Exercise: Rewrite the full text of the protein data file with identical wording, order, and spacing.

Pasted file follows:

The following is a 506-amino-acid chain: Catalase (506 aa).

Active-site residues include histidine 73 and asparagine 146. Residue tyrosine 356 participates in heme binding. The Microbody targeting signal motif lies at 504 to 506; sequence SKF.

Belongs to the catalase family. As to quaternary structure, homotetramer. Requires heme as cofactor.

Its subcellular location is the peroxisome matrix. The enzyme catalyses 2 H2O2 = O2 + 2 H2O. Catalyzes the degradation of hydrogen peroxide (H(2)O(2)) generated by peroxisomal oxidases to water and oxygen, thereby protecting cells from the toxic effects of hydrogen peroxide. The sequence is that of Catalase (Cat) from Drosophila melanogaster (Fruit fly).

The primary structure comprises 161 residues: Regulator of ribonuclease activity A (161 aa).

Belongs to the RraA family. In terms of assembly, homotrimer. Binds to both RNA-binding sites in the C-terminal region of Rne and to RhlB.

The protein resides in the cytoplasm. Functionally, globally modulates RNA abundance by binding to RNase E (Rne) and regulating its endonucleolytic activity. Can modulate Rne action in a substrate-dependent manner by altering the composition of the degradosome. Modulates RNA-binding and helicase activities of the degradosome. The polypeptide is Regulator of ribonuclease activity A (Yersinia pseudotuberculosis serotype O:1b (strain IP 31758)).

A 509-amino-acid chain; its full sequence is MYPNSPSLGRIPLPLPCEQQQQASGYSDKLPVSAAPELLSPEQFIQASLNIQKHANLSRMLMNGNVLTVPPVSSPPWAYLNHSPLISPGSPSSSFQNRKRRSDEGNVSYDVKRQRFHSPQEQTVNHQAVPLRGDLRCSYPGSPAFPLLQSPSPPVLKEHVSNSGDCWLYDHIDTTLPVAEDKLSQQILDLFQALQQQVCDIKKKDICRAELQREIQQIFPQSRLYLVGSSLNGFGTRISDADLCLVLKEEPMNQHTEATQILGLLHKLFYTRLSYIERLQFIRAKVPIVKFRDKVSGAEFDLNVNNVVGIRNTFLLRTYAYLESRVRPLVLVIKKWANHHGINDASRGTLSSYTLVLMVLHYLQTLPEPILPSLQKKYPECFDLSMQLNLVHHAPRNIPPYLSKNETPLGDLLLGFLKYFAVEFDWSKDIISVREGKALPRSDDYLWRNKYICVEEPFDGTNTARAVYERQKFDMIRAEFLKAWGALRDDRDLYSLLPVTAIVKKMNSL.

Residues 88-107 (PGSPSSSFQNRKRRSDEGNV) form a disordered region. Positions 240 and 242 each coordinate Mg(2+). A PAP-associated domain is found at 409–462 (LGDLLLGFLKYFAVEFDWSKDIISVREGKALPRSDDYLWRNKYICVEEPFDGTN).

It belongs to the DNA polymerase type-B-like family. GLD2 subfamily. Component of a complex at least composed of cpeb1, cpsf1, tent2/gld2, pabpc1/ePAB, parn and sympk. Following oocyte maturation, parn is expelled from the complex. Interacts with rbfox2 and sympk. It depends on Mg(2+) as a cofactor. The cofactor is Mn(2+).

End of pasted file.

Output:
The following is a 506-amino-acid chain: Catalase (506 aa).

Active-site residues include histidine 73 and asparagine 146. Residue tyrosine 356 participates in heme binding. The Microbody targeting signal motif lies at 504 to 506; sequence SKF.

Belongs to the catalase family. As to quaternary structure, homotetramer. Requires heme as cofactor.

Its subcellular location is the peroxisome matrix. The enzyme catalyses 2 H2O2 = O2 + 2 H2O. Catalyzes the degradation of hydrogen peroxide (H(2)O(2)) generated by peroxisomal oxidases to water and oxygen, thereby protecting cells from the toxic effects of hydrogen peroxide. The sequence is that of Catalase (Cat) from Drosophila melanogaster (Fruit fly).

The primary structure comprises 161 residues: Regulator of ribonuclease activity A (161 aa).

Belongs to the RraA family. In terms of assembly, homotrimer. Binds to both RNA-binding sites in the C-terminal region of Rne and to RhlB.

The protein resides in the cytoplasm. Functionally, globally modulates RNA abundance by binding to RNase E (Rne) and regulating its endonucleolytic activity. Can modulate Rne action in a substrate-dependent manner by altering the composition of the degradosome. Modulates RNA-binding and helicase activities of the degradosome. The polypeptide is Regulator of ribonuclease activity A (Yersinia pseudotuberculosis serotype O:1b (strain IP 31758)).

A 509-amino-acid chain; its full sequence is MYPNSPSLGRIPLPLPCEQQQQASGYSDKLPVSAAPELLSPEQFIQASLNIQKHANLSRMLMNGNVLTVPPVSSPPWAYLNHSPLISPGSPSSSFQNRKRRSDEGNVSYDVKRQRFHSPQEQTVNHQAVPLRGDLRCSYPGSPAFPLLQSPSPPVLKEHVSNSGDCWLYDHIDTTLPVAEDKLSQQILDLFQALQQQVCDIKKKDICRAELQREIQQIFPQSRLYLVGSSLNGFGTRISDADLCLVLKEEPMNQHTEATQILGLLHKLFYTRLSYIERLQFIRAKVPIVKFRDKVSGAEFDLNVNNVVGIRNTFLLRTYAYLESRVRPLVLVIKKWANHHGINDASRGTLSSYTLVLMVLHYLQTLPEPILPSLQKKYPECFDLSMQLNLVHHAPRNIPPYLSKNETPLGDLLLGFLKYFAVEFDWSKDIISVREGKALPRSDDYLWRNKYICVEEPFDGTNTARAVYERQKFDMIRAEFLKAWGALRDDRDLYSLLPVTAIVKKMNSL.

Residues 88-107 (PGSPSSSFQNRKRRSDEGNV) form a disordered region. Positions 240 and 242 each coordinate Mg(2+). A PAP-associated domain is found at 409–462 (LGDLLLGFLKYFAVEFDWSKDIISVREGKALPRSDDYLWRNKYICVEEPFDGTN).

It belongs to the DNA polymerase type-B-like family. GLD2 subfamily. Component of a complex at least composed of cpeb1, cpsf1, tent2/gld2, pabpc1/ePAB, parn and sympk. Following oocyte maturation, parn is expelled from the complex. Interacts with rbfox2 and sympk. It depends on Mg(2+) as a cofactor. The cofactor is Mn(2+).